Transition / Board Interface
Transitions are always smooth and easy with the Surge and the puck system. I have never had a problem with icing when transitioning, which is quite different from my experience with the Karakoram Prime. With the Prime, I often have to scrape away all snow around the interface to ensure a tight fit during the first attempt. With the Spark Surge, while maybe not advisable, I am usually able to forcibly slide the bindings onto the pucks for riding mode without any issues, until the toe bracket will lock. The plastic sheds ice and snow build up with ease, with no damage to the binding or interface. From my experience, the same cannot be done with the Karakoram interface without the risk of damage.
Though the Spark interface is pretty bombproof, I would recommend clearing all ice and snow buildup from the toe locking mechanism of the Tesla System during transitions. I have seen the plastic under the toe bracket fail a few times, which is fairly critical for the binding to function, both while touring and riding.
Spark’s board interface does not seem quite as clean as Karakoram’s, but it does not necessarily result in more snow or ice build up. Another key difference with the Karakoram interface is its ability to transfer from ride mode to tour mode without removing the binding from your boot. While it is not necessarily essential, it saves a pretty major step during each transition, making transitions a bit faster than with the Spark interface. It’s especially noticeable when riding really benchy terrain where you are often switching to ski mode to make it across the flats.
The Surge is a great binding for anyone who appreciates a responsive yet playful feel. I typically enjoy boards, boots, and bindings on the stiffer side, and the Surge does not disappoint on this front. While I have not tested them too extensively, I have been impressed with the playfulness of the chassis, despite it still being able to deliver power to the edges when needed. The solid base plate seems to stiffen up the torsional flex, which is nice in the sense that it holds the board together well and provides stability when charging. However, the the solid baseplate does prevent the binding from flexing naturally with the board, which decreases the board feel. If you’re seeking out a surfier binding, perhaps consider the Surge’s lighter and softer brother, the Arc.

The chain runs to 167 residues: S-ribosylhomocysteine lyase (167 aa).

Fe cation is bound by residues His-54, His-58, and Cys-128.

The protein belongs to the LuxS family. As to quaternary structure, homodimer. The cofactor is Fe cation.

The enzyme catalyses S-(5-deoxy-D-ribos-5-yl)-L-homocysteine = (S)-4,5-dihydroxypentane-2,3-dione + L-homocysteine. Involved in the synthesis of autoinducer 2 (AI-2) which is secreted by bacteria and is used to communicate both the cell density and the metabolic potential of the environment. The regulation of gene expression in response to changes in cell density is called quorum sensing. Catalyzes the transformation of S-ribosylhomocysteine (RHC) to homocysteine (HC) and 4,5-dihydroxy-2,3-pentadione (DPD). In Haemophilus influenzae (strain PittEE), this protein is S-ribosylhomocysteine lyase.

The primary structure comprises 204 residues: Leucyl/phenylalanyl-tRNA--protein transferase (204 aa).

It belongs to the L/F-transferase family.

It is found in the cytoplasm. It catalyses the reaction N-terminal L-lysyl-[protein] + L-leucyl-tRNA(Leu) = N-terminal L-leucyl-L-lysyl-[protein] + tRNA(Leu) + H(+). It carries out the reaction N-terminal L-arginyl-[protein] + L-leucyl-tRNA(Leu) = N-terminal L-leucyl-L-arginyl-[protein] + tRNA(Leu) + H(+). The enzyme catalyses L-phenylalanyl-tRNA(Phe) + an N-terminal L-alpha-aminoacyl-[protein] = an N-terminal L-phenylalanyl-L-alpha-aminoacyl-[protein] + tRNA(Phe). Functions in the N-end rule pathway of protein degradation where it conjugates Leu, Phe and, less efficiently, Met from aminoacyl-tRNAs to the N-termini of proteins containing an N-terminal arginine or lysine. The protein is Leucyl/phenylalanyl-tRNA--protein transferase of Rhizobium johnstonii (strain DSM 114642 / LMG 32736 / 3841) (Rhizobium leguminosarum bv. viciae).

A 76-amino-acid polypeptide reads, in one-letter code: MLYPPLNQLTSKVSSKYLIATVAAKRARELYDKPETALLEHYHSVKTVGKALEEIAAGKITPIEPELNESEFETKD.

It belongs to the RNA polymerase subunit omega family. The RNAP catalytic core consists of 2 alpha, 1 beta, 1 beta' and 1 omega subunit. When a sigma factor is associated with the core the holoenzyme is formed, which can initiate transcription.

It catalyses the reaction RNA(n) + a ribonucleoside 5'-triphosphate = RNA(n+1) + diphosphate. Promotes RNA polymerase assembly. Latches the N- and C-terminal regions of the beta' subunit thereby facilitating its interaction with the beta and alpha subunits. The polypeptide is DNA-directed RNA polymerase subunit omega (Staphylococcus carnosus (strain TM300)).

I have found the Surge to be a great design for jibby-style riding on powder days, yet stiff enough to blast through crud and chop. For most days, the Surge would be an excellent choice for diverse backcountry endeavors, especially for those who like to charge at high speeds or bigger riders who need a stiffer platform to transfer energy more efficiently.
Although Spark claims that the Surge is built for big days on big lines, I would not recommend this binding over something much stiffer — such as the Karakoram Prime Carbon — if you find yourself in variable conditions with significant exposure. When riding bigger lines where the snow quality often changes from pow to boilerplate, I have found a stiffer chassis and carbon highback can help inspire confidence and deliver increased responsiveness.
However, for anything less consequential — when the day’s venue is about having fun — the Surge is a perfect tool. From hucking natural features, dropping cliffs, or slashing big powder turns, the Surge is snappy yet soft enough to tweak grabs easily, butter the board, and take a playful approach to surf the mountain. The flex of the chassis and highback really seems to compliment the more modern, stubby, surf-inspired boards like the K2 Splitbean, in which the riding style is centralized around laying down soul-inspired turns, and the Surge is stiff enough to be supportive on a swallowtail and powerful enough to hold a solid edge.
I intend to update this section once I have more time touring and riding with the Surge, but given my experience with previous Spark models, I can say that I am confident in the their products’ durability. My only concern is that the plastic might fail or break under the toe bracket on the binding chassis, and the flimsy plastic that is affixed to the board on which the T1 wire rests while touring. Those concerns may be unwarranted, but the material and design seem quite suspect.
Who’s It For?
The Surge is an excellent choice for anyone looking for a fairly stiff and responsive ride who also wants to maintain the ability to freeride and play on the way down. So while I don’t recommend the Surge for mountaineering-style riding, it is a great choice for anything else — and especially for bigger riders, or as a complement to an all-mountain splitboard set up.
Regardless of skill or experience, the Spark R&D Surge is a fantastic binding, especially given the price. At a percentage of the cost of similar bindings, the Surge could be an excellent choice for anyone looking for a solid, dependable, free-style / free-riding splitboard binding.
If you need the highest level of precision and performance for big mountains, the Karakoram Prime Carbon may be a better choice. But for those who value longevity and a more playful approach, the Surge is definitely worth checking out.